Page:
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And the LORD said, “Go out and stand on the mountain in the presence
of the LORD, for the LORD is about to pass by.”
Then a great and powerful wind tore the mountains apart and shattered the
rocks before the LORD, but the LORD was not in the wind. After the wind
there was an earthquake, but the LORD was not in the earthquake. After the
earthquake came a fire, but the LORD was not in the fire. And after the fire
came a gentle whisper.
When Elijah heard the whisper, he pulled his cloak over his face and went out
and stood at the mouth of the cave.
1 Kings 19:11–13
Saying this, Krishna the great lord of discipline revealed to Arjuna the true majesty of his form.
It was a multiform, wondrous vision, with countless mouths and eyes and celestial ornaments, brandishing many divine weapons.
Everywhere was boundless divinity containing all astonishing things, wearing divine garlands and garments, anointed with divine perfume.
If the light of a thousand suns were to rise in the sky at once it would be like the light of that great spirit.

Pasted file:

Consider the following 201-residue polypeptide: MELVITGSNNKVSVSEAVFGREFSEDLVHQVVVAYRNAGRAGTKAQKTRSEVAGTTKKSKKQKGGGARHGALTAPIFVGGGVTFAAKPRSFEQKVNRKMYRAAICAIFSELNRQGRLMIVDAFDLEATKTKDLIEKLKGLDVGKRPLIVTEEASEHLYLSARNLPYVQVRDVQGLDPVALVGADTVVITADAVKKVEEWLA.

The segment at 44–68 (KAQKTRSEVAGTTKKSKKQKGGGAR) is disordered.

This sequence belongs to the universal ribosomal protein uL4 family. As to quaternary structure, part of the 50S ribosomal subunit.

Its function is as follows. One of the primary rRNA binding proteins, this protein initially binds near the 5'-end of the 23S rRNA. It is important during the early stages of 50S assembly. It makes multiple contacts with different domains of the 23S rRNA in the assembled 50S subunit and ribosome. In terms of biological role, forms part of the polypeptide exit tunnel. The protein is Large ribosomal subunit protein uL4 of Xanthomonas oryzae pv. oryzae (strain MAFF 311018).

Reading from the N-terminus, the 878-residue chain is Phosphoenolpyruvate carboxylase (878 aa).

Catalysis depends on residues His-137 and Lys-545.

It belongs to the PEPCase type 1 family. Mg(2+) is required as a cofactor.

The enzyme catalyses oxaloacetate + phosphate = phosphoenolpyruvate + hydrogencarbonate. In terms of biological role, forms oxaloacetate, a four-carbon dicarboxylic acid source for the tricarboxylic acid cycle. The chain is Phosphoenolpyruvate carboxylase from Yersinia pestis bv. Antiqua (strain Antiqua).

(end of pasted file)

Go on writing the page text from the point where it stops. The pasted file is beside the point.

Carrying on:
Arjuna saw all the universe in its many ways and parts, standing as one in the body of the god of gods. Then filled with astonishment, his hair bristling on his flesh, Arjuna bowed his head to the god.
The relationship between the religious and aesthetic domains in human life is
deep, complicated, and hard to describe in philosophical prose. Characterizing
it is all the more challenging when the proposed point of intersection is the
sublime, which by its very definition runs up to (“sub”) the limit
(“limen”) of conceptual analysis and phenomenological description.
As a result of the elusiveness of the topic – as well as the vastness of
the historical territory here – scholarly work on the relationship
between religion and the sublime has tended to focus on a specific period or set
of figures, with few attempts to provide a theoretical template for the whole.
Our goal here, however, is to do precisely that. We begin with some conceptual
ground clearing before briefly highlighting some undernoticed connections
between religion and the sublime in two central eighteenth-century authors,
Edmund Burke and Immanuel Kant. We then devote the bulk of the chapter to a
fourfold taxonomy of what we call the theistic sublime, the
spiritualistic sublime, the
dymythologistic sublime, and the